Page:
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## Radon Transform

Note

For information about creating projection data from line integrals along paths that radiate from a single source, called fan-beam projections, see Fan-Beam Projection. To convert parallel-beam projection data to fan-beam projection data, use the para2fan function.

The radon function computes projections of an image matrix along specified directions.

A projection of a two-dimensional function f(x,y) is a set of line integrals. The radon function computes the line integrals from multiple sources along parallel paths, or beams, in a certain direction. The beams are spaced 1 pixel unit apart. To represent an image, the radon function takes multiple, parallel-beam projections of the image from different angles by rotating the source around the center of the image. The following figure shows a single projection at a specified rotation angle.

Parallel-Beam Projection at Rotation Angle Theta For example, the line integral of f(x,y) in the vertical direction is the projection of f(x,y) onto the x-axis; the line integral in the horizontal direction is the projection of f(x,y) onto the y-axis. The following figure shows horizontal and vertical projections for a simple two-dimensional function.

Horizontal and Vertical Projections of a Simple Function Projections can be computed along any angle theta (θ). In general, the Radon transform of f(x,y) is the line integral of f parallel to the y´-axis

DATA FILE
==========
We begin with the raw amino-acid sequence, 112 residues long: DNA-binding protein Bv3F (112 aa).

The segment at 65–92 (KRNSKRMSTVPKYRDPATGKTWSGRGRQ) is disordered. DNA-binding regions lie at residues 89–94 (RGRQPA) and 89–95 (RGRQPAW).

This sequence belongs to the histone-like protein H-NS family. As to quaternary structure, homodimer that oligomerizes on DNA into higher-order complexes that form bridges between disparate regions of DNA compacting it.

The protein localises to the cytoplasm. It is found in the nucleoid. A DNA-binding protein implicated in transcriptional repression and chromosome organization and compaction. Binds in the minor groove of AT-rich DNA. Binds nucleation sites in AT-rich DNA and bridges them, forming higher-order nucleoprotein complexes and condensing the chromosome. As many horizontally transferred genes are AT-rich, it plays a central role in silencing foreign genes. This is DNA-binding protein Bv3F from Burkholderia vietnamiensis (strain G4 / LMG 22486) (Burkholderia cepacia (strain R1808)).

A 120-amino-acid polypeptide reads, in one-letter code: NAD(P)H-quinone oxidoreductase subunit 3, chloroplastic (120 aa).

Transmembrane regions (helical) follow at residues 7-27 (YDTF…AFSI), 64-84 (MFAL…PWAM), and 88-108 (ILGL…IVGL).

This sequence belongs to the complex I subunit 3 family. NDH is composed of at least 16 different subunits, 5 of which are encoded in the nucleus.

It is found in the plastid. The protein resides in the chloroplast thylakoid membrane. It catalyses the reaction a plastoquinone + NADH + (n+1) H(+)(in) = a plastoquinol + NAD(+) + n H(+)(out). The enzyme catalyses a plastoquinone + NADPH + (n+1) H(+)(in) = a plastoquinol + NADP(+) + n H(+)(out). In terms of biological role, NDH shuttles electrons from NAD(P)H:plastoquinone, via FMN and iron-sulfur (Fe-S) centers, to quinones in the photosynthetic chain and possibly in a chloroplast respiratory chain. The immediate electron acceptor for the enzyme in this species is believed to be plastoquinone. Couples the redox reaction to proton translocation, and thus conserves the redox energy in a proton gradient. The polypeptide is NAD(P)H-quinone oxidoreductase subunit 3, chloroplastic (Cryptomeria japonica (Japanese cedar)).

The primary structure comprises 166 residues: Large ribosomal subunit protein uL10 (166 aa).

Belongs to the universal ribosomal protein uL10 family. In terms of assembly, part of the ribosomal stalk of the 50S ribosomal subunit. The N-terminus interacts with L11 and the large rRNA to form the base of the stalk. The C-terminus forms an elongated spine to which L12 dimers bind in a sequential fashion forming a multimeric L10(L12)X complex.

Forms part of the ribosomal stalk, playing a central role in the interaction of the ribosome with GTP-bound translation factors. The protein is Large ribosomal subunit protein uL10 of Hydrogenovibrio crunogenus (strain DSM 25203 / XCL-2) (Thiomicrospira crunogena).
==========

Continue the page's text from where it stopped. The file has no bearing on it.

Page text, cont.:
${R}_{\theta }\left(x\prime \right)={\int }_{-\infty }^{\infty }f\left(x\prime \mathrm{cos}\theta -y\prime \mathrm{sin}\theta ,x\prime \mathrm{sin}\theta +y\prime \mathrm{cos}\theta \right)dy\prime$

where

The following figure illustrates the geometry of the Radon transform.

Geometry of the Radon Transform ### Plot the Radon Transform of an Image

This example shows how to compute the Radon transform of an image, I, for a specific set of angles, theta, using the radon function. The function returns, R, in which the columns contain the Radon transform for each angle in theta. The function also returns the vector, xp , which contains the corresponding coordinates along the x-axis. The center pixel of I is defined to be floor((size(I)+1)/2), which is the pixel on the x-axis corresponding to x' = 0.

Create a small sample image for this example that consists of a single square object and display it.

I = zeros(100,100); I(25:75,25:75) = 1; imshow(I) Calculate the Radon transform of the image for the angles 0 degrees and 45 degrees.

[R,xp] = radon(I,[0 45]);

Plot the transform for 0 degrees.

figure plot(xp,R(:,1)); title('Radon Transform of a Square Function at 0 degrees') Plot the transform for 45 degrees.

figure plot(xp,R(:,2)); title('Radon Transform of a Square Function at 45 degrees') ### Viewing the Radon Transform as an Image

The Radon transform for a large number of angles is often displayed as an image. In this example, the Radon transform for the square image is computed at angles from 0° to 180°, in 1° increments.

theta = 0:180; [R,xp] = radon(I,theta); imagesc(theta,xp,R); title('R_{\theta} (X\prime)'); xlabel('\theta (degrees)'); ylabel('X\prime'); set(gca,'XTick',0:20:180); colormap(hot); colorbar

Radon Transform Using 180 Projections Download ebook